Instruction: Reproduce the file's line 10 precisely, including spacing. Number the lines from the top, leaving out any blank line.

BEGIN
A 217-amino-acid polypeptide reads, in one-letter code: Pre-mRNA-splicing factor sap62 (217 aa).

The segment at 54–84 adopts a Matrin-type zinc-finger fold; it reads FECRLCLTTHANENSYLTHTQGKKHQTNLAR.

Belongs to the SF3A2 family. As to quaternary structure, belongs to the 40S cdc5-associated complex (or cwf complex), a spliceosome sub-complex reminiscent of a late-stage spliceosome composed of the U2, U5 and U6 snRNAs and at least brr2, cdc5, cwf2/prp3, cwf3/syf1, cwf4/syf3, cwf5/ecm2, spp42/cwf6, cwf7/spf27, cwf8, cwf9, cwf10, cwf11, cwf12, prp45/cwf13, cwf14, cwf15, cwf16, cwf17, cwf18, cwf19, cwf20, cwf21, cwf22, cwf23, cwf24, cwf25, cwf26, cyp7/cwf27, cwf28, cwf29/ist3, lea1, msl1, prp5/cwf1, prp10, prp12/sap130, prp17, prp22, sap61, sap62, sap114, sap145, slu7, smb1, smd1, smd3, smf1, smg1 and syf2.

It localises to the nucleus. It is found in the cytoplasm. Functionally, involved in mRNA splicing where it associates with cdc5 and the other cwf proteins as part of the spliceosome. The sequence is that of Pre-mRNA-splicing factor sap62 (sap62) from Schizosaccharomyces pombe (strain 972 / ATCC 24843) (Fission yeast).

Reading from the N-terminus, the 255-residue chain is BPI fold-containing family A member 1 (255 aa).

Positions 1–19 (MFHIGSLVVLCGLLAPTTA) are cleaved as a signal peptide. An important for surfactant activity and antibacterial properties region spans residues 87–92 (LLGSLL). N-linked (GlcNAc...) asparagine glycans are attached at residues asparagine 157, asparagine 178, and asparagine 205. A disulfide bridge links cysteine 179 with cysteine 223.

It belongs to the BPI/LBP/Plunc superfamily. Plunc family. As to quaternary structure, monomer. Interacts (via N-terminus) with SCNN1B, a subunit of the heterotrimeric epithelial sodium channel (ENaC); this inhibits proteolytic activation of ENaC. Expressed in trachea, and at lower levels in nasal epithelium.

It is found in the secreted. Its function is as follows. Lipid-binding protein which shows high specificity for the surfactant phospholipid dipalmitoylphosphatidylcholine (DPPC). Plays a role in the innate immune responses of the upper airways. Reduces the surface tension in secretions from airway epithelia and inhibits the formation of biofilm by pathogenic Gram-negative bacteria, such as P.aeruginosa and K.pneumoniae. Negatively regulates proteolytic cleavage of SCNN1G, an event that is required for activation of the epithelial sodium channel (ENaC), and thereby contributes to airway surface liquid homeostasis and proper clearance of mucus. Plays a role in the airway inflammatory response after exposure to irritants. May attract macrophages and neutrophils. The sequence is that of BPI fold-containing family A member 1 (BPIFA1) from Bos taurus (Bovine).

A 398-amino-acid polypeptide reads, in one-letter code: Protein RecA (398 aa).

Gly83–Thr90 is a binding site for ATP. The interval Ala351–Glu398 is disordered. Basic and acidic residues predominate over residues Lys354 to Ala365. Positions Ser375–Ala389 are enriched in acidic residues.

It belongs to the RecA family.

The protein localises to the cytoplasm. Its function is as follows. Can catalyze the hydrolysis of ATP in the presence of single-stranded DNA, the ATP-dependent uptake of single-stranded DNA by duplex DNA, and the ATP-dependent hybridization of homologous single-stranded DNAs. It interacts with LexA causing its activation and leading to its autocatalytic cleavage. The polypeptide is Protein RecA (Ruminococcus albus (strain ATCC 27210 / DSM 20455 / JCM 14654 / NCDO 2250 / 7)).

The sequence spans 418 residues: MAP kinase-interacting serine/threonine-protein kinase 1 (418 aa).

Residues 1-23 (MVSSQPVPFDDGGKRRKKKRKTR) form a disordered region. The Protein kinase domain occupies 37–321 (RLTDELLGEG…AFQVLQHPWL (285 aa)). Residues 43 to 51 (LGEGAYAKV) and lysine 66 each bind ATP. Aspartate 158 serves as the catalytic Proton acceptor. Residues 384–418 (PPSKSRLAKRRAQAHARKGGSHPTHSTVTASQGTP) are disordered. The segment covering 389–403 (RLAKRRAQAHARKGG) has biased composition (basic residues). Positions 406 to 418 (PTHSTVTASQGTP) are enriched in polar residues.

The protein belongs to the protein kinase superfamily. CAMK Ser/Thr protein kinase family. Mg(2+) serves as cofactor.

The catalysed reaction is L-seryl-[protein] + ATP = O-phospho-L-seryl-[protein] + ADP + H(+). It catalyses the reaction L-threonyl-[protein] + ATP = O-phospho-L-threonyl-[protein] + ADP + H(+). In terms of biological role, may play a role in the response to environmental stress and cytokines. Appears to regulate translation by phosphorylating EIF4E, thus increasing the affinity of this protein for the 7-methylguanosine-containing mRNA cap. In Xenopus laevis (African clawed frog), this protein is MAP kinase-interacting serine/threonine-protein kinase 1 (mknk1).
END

Gly83–Thr90 is a binding site for ATP. The interval Ala351–Glu398 is disordered. Basic and acidic residues predominate over residues Lys354 to Ala365. Positions Ser375–Ala389 are enriched in acidic residues.